Aye thats why sparked my interest into improving my picture taking ability. I wanted to be able to capture and share what the rifle actually looks like if it was in front of me. Especially after seeing some folks pictures here on the forums.
Armslist is the worst here. The sellers never have any light and only show a dark, unfocused photo of part of the rifle, lol.
 

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Doby, that is an awesome rifle! I have it's slightly older relative only 1350 rifles away. I wonder if there may have been a serial number range Where these were sent to the Balkans as aid. For a minute, I thought this was an old resurrected thread of my 1893 Tula that I never saw from before. But after more close examination, they appear to be close relatives. A very nice crown stamped in to the barrel shank at the top right. Also direct your attention to the right side shank, at the stock line and observe the other crown over presumed letter/symbol. Mine is Serb C marked. Looks like they both must have spent some time there. Yours it looks like, based on the rear sight, which has has it's graduations added in meters on the right side, and notched at it's lowest setting is a Finn trait. Not impossible this rifle wasn't sold to the Finns in the 1920s. Here are a few pics for comparison, I hope you don't mind. Also if you get the chance, does yours have the "grease port" on the receiver too? Awesome rifle, congrats!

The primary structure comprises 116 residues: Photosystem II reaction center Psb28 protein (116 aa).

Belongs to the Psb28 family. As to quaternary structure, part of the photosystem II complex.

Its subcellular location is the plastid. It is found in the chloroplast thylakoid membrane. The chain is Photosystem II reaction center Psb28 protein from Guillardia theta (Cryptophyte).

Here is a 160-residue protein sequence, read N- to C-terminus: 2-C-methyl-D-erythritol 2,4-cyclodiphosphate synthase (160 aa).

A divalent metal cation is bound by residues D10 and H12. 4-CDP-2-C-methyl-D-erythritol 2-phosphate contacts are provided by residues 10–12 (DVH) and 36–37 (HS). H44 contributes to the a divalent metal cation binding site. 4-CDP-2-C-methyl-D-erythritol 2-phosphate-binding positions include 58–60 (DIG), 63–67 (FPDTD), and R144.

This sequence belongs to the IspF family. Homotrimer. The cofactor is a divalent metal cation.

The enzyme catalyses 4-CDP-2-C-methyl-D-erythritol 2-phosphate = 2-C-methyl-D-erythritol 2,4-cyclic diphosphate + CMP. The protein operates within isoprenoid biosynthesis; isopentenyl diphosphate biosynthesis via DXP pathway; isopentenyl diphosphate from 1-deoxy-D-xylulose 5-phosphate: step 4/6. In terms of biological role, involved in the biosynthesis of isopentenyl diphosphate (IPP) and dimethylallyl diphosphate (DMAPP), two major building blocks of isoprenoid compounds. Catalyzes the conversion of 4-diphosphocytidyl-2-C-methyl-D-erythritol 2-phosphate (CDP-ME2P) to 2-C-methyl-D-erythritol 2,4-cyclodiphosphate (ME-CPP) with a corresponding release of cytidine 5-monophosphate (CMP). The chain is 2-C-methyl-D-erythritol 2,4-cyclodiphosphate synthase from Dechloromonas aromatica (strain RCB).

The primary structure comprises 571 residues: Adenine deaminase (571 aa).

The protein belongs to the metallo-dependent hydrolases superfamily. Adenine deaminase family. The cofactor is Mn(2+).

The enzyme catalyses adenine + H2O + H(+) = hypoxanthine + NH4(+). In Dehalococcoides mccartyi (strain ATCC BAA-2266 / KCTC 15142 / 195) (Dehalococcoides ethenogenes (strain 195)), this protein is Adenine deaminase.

Was actually just reviewing this article yesterday as I found a neat BerdanII with a Crown over T mark. Check this article out if you haven't yet! Our very own JPS co-authored it. http://www.mosinnagant.net/global mosin nagants/serbmosin.asp







 

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The rifle is nice, and has some interesting travel evidence.

Now, the trick will be spotting the same [SA] stamp or other Finn evidence on those two mis-matched M44's. That would really be something!
 

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Discussion Starter · #17 ·
The rifle is nice, and has some interesting travel evidence.

Now, the trick will be spotting the same [SA] stamp or other Finn evidence on those two mis-matched M44's. That would really be something!
LOL, if that happened you guys would be sure I had bought a stamp set! And you'd be right!
 

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Discussion Starter · #18 ·